Making change at a grassroots level on behalf of patients and physicians must start with an idea. And putting that idea in action requires a game plan.

Students save with AMA membership

  • $68 for a four-year membership–only $17 per year
  • Unlimited access to the JAMA Network®

Supporting you today as a medical student. Protecting your future as a physician.

Limited time: You may be eligible for half price dues. Learn more!

The man who directs the AMA Office of Political and Legislative Grassroots recently offered medical students some pointers on how to implement a successful campaign to improve public health.

It starts with asking the right questions, the AMA’s Rob Jordan said during a presentation during Medical Student National Advocacy Week 2021.

If you are beginning a grassroots campaign in health care, you naturally have enough of a grasp of the issue at hand to have a passion to persuade policymakers. Your level of understanding, however, should be deep enough that you can explain it to others, Jordan said.

“If somebody you are talking to—whether it’s a supporter or a decision-maker—has the sense that you don’t understand the issue that well, if they are asking questions that you don’t know the answer to, I would be concerned about that,” Jordan said.

Learn how to get involved in advocacy work as a medical student.

Related Coverage

How this medical student helps patients through her advocacy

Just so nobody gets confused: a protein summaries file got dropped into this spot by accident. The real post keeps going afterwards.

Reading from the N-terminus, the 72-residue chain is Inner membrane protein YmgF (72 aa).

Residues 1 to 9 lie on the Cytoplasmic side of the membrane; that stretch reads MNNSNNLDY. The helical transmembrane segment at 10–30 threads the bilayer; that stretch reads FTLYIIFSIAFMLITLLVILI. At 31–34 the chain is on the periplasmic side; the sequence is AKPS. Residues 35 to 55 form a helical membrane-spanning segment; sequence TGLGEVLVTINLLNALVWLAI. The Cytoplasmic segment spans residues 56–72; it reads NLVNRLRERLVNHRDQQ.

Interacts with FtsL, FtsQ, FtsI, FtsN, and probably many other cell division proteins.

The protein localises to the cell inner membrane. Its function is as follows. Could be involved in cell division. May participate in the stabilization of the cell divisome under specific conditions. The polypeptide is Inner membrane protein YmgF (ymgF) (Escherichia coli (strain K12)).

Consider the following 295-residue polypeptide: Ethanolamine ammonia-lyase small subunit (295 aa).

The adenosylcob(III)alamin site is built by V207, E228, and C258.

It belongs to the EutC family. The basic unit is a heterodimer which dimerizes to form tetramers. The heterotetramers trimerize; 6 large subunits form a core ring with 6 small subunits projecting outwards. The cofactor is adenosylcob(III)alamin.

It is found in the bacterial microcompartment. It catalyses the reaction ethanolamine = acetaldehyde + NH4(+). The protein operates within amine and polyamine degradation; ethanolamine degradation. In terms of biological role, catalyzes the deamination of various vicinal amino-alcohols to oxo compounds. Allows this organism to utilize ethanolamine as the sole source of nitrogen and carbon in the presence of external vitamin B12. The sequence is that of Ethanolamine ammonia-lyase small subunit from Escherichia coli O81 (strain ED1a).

Change is largely incremental. Considering that, you may need to calibrate your policy goals with what is realistic.

“When we think grassroots, we think big social change and big policy change” Jordan said. “But oftentimes ... it’s not realistic to think that everything is going to change overnight because of the grassroots effort you are organizing. It’s perfectly reasonable to take smaller steps toward a larger goal.”

Get four tips for effectively communicating with lawmakers.

When you are attempting to make a change, you need to know the people who can facilitate that change. It could be as simple as advocating at the medical school level or carried all the way up to the federal government.

“Define your larger target,” Jordan said. “Ask yourself: What’s the landscape? Along with that, determine the battlefield. Are you trying to pass something, or are you trying to stop something? Stopping things is a little easier. Passing something is harder because you have to create a critical mass.”

The AMA is advocating at the federal and state levels on key health care issues affecting patients and physicians.

As a health care advocacy organization made up of dedicated and engaged physicians, the AMA works to inform lawmakers, guide decision-making and generate support for policies on critical issues that impact physicians, patients and the health care environment at both the national and state levels.

Related Coverage

3 key questions will shape health policy after COVID-19

It’s always helpful, Jordan said, if an issue is popular. But, in the end, you have to speak to a legislator’s motivation.

“Understanding your target’s incentives is helpful. With elected officials, it’s pretty simple: to get reelected,” Jordan said. “Your issue has to factor into that. You are seeking to communicate that a significant number of people in their constituency—who are going to determine whether or not they are going to get reelected—that they are going to consider the lawmaker’s action on your issue in a positive or negative light.”

Featured Stories